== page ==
Widgets Magazine

Change is the Only Constant

Over the last six months or so I have watched good friends of mine go through transitions. They have moved from one job to another. A number of these have been lateral moves; switching one manufacturer for another. Others have been steps up, while a few have been setbacks. Regardless of where life and the your career take you, change is one thing we can be certain of.
Our parents and grandparents worked in an age where you dedicated your life to a company for fifty years, got a gold watch, and left for retirement. I am a part of Generation X. The experts say I will work for an average of seven to ten companies in my lifetime. I’m really going to have to slow down to keep to that range. However, as I watch those around me transition from one workplace to the next there are some constants to keep in mind.
Stay In Touch
This may seem corny, but it is the truth. I’m not talking about “Facebook Friends” either. Make a concerted effort to stay in contact with those you worked with, competed against, or had a connection to. You never know when you can help them or they can help you. There are a few websites and spreadsheets that allow you to manage this a bit easier. Rexter is a new up and coming one. I’m not completely sold on the interface yet. Currently I’m using a spreadsheet.
Personal Contacts
As you transition here and there keeping up with your most current email address can be difficult. This is why I recommend having a personal email address and a non-company-issued cellphone. This serves a few purposes. First, your company can’t track your personal cell phone. If it is company issued they have certain rights to place tracking software on it. If it is a company email address and you are conducting personal email correspondence on it they have certain rights to that too. It can be something as simple as Gmail or do what I did and buy your domain. I’ve had tim@timalbright.com as an email for years.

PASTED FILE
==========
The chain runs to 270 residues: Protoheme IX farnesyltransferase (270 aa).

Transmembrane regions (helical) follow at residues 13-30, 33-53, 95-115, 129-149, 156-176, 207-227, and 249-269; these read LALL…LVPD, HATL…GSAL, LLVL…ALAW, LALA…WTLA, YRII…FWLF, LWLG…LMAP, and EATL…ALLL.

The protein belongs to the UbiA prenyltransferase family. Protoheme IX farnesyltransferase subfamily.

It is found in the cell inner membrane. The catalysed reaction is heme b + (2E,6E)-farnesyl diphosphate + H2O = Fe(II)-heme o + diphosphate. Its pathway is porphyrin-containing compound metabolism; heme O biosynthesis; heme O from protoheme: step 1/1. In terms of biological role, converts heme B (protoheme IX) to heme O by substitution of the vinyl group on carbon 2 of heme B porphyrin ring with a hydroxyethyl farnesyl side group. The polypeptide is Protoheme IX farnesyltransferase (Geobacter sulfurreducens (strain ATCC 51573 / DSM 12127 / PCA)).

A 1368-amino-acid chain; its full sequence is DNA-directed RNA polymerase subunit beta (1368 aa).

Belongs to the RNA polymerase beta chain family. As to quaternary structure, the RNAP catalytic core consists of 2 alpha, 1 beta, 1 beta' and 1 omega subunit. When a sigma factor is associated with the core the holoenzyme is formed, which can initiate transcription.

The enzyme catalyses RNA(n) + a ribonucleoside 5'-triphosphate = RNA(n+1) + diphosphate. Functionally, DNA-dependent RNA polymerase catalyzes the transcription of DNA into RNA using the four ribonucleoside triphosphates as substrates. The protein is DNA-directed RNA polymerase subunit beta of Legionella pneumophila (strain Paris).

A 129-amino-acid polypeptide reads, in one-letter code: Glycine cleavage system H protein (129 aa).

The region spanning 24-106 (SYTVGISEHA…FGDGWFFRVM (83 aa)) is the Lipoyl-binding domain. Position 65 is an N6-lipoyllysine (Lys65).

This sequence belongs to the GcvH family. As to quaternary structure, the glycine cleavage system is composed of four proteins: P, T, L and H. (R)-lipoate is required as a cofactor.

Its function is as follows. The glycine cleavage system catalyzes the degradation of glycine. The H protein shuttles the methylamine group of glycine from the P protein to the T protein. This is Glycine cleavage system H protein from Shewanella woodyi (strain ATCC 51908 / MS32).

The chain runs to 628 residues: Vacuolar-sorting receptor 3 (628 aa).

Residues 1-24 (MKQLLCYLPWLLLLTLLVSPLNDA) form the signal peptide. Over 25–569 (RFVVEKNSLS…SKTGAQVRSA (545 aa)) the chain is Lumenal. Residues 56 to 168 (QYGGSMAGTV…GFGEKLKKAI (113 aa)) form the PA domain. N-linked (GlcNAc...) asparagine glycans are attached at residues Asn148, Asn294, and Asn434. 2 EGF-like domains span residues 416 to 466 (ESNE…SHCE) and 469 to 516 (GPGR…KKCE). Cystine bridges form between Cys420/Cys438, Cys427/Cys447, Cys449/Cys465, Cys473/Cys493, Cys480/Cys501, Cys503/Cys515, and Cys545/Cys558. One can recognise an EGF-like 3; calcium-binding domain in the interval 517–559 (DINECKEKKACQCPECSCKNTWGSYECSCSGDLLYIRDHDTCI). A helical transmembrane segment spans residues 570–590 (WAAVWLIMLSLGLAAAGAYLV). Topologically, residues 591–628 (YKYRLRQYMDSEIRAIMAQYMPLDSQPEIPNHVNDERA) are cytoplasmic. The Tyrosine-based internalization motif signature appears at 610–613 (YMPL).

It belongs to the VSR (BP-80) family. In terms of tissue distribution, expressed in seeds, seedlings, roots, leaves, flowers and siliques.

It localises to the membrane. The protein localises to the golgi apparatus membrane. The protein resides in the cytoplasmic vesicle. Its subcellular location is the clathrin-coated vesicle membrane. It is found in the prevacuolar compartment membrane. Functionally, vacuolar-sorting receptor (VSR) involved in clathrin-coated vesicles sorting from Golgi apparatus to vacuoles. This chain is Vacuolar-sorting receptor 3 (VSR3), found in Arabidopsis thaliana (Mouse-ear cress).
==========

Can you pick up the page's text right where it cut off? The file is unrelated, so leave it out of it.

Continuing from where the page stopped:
Don’t Burn Bridges
You may not have a choice on whether you leave on your terms or theirs. However you exit, you can decide how that change will occur. Most of the time it’s not personal it really is business. Take the time to let the former employer know and understand that. It will make staying connected with those still there easier. I have great friends from my former workplaces; I still do business with a number of them.
Change is hard for a number of people but it is a fact of this journey we are on. People come and go in our life for a season. The same with jobs. Love what you do or at least make the commitment to do the best you can where you are. It will set you up for greater success when the inevitable change occurs.
Thanks for taking the time to read my blog. Have a great week.

About Author

Tim Albright is the founder of AVNation and is the driving force behind the AVNation network. He carries the InfoComm CTS, a B.S. from Greenville College and is pursuing an M.S. in Mass Communications from Southern Illinois University at Edwardsville. When not steering the AVNation ship, Tim has spent his career designing systems for churches both large and small, Fortune 500 companies, and education facilities.

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